3D Printing Metal Powder

The Advantages of 316 Stainless Steel

2023-07-06 09:05:02  Knowledge

When choosing the right stainless steel for a project, it is important to consider cost, strength requirements, environmental conditions, surface finish desired, and corrosion resistance. 316 stainless steel has an added element of molybdenum, which helps it resist chlorides better than other 300-series grades. This makes it the alloy of choice for many industrial applications involving processing chemicals as well as high-saline environments like coastal regions and outdoor areas where de-icing salts are used.

316 stainless steel is an austenitic, corrosion-resistant alloy, which means it has high levels of chromium and nickel with low amounts of carbon. It is also strong and tough, with good formability. It is typically welded using the GTAW/TIG, GMAW/MIG/MAG, MMAW/stick, or SAW welding methods. These processes provide excellent weldability without the need for preheating or post-weld heat treatment to maintain its corrosion resistance and strength.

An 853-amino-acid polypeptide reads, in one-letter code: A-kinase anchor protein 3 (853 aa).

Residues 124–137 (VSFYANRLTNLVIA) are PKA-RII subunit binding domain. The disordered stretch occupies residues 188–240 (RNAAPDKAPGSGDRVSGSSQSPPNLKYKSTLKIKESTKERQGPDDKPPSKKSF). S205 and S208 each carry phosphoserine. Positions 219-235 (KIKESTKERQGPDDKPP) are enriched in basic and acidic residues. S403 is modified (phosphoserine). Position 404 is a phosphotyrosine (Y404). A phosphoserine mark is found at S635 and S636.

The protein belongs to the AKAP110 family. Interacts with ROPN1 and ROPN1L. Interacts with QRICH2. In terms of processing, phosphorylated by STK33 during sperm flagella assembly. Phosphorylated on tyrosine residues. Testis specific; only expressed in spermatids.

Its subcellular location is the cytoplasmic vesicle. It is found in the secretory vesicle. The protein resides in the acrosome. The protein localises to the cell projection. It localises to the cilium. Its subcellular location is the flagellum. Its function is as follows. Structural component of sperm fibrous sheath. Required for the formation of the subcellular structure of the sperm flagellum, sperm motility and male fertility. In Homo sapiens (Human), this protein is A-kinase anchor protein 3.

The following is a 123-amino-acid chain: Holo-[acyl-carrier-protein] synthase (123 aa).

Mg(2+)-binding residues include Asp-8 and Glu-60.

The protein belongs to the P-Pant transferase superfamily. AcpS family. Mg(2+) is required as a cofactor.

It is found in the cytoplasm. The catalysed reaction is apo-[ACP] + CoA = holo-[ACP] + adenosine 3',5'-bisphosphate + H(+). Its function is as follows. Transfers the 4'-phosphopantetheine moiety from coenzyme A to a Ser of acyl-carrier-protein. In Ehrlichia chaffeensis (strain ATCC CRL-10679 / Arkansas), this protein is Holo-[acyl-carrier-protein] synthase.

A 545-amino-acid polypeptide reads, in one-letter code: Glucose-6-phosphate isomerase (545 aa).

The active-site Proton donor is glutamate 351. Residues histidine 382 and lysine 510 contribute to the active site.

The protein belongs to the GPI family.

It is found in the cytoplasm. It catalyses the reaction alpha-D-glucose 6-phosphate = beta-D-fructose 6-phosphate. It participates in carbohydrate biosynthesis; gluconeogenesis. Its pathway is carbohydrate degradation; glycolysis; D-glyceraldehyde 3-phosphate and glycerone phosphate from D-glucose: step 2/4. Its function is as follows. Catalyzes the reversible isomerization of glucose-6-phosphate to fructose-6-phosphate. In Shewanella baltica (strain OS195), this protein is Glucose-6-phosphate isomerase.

While 316 is very similar to the more popular 304 grade, it contains higher levels of nickel and between 2 and 3% molybdenum. This increased level of molybdenum provides superior corrosion resistance to chlorides, making it the preferred choice for marine or coastal environments. It can handle higher temperatures than 304, as well.

The high molybdenum content of 316 also enhances its resistance to pitting corrosion, which is a localized form of corrosion that forms shallow holes in the metal’s surface. Pitting corrosion is typically caused by solutions containing chloride ions, such as seawater. 316 can be annealed to improve its resistance to pitting corrosion in these environments as well.